Winning and Score Prediction - The working of WASP in cricket
For years while watching limited overs cricket, we have seen projected scores at different intervals being displayed on our television screens. But in the New Zealand vs India match today, we saw something different in the form of WASP (Winning and Score Prediction). Here, we have a look to differentiate between the two and explain what WASP brings to the table.
Projected scores are completely based on runs scored and looking at different totals at the end of an innings, using various run rates. For example, if a team’s score is 200 at the end of 40 overs. There could be four variations of projected scores:
- Current run-rate: 250
- 6 per over: 260
- 8 per over: 280
- 10 per over: 300
Such projections do not bring in the quality of the bowling team, it doesn’t bring in the equation of wickets left and many other parameters into the picture. The only thing it is concerned with is the run rate at which the batting team is going at. In addition, projected scores are displayed only in the first innings of a limited over match.
WASP, on the other hand, differs and gives us a predicted score in the first innings and the probability of a team winning the match in the second essay. It doesn’t just take the match situation into the equation but also factors like the team’s past record are very important parameters in its calculation.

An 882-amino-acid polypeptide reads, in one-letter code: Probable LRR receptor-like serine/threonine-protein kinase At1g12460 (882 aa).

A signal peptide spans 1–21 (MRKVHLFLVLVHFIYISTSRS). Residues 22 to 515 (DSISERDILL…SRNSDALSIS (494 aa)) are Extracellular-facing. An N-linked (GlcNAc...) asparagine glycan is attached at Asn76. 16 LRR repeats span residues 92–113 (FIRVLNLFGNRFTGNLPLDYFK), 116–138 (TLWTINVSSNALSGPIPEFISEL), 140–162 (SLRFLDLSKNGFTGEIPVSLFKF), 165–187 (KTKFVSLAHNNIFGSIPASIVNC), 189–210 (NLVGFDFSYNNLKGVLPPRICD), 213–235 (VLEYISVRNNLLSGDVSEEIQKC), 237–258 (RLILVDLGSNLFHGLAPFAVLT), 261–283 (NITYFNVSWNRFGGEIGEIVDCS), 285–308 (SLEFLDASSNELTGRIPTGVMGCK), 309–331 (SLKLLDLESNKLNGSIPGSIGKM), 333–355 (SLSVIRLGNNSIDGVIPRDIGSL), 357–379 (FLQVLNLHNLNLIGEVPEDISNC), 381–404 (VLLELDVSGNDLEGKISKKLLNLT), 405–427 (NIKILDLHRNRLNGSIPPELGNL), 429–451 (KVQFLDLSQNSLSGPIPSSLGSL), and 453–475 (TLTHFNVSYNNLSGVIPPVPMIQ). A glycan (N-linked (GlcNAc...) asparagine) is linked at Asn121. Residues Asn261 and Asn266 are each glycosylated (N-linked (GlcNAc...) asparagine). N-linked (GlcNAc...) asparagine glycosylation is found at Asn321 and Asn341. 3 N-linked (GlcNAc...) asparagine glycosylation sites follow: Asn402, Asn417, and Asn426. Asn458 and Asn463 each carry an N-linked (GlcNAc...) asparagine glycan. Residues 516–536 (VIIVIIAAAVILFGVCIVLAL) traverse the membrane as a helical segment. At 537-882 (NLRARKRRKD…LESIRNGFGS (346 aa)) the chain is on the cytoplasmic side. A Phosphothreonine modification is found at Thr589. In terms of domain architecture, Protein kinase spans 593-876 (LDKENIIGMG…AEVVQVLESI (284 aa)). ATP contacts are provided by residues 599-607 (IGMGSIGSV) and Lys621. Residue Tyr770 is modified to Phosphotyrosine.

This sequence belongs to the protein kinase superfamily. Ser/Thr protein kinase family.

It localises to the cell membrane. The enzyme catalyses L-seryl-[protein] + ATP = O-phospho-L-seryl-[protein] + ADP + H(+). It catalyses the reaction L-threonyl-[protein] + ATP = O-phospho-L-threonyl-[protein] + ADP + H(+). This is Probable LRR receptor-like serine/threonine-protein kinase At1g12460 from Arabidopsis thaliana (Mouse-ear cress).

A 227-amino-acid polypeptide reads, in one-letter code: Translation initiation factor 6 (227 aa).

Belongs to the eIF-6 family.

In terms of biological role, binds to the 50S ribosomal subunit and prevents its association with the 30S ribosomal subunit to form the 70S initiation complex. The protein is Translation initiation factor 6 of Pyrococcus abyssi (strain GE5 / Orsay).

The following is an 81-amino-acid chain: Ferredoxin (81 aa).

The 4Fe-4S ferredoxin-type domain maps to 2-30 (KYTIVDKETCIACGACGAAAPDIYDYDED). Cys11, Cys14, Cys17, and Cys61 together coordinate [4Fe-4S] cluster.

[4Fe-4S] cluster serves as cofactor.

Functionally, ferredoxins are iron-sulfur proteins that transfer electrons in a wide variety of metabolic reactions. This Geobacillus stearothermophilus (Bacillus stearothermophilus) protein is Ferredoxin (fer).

For example, take a India vs Kenya game where India need 100 to win in 10 overs with 5 wickets in hand. In a normal match situation between two closely-matched teams, the bowling team will be favourites there but with India being a much superior team, WASP would give India a higher probability for victory.
Also, this system takes the pitch and conditions into consideration. Hence, if India need to 100 to win from 10 overs in the sub-continent – the WASP percentage would be much higher than when India find themselves in a similar situation in a country like South Africa, where the Men in Blue have a poor record against the Proteas in limited overs cricket.
New Zealand’s premier cricket broadcasting channel Sky Sport have been using WASP for over a year now.
This is how Dr Seamus Hogan - one of the creators of WASP - described the system:
Let V(b,w) be the expected additional runs for the rest of the innings whenb (legitimate) balls have been bowled and w wickets have been lost, and let r(b,w) and p(b,w) be, respectively, the estimated expected runs and the probability of a wicket on the next ball in that situation. We can then write
V(b,w) =r(b,w) +p(b,w) V(b+1,w+1) +(1-p(b,w)))V(b+1,w)Since V(b*,w)=0
where b* equals the maximum number of legitimate deliveries allowed in the innings (300 in a 50 over game), we can solve the model backwards. This means that the estimates for V(b,w) in rare situations depends only slightly on the estimated runs and probability of a wicket on that ball, and mostly on the values of V(b+1,w) and V(b+1,w+1), which will be mostly determined by thick data points. The second innings model is a bit more complicated, but uses essentially the same logic.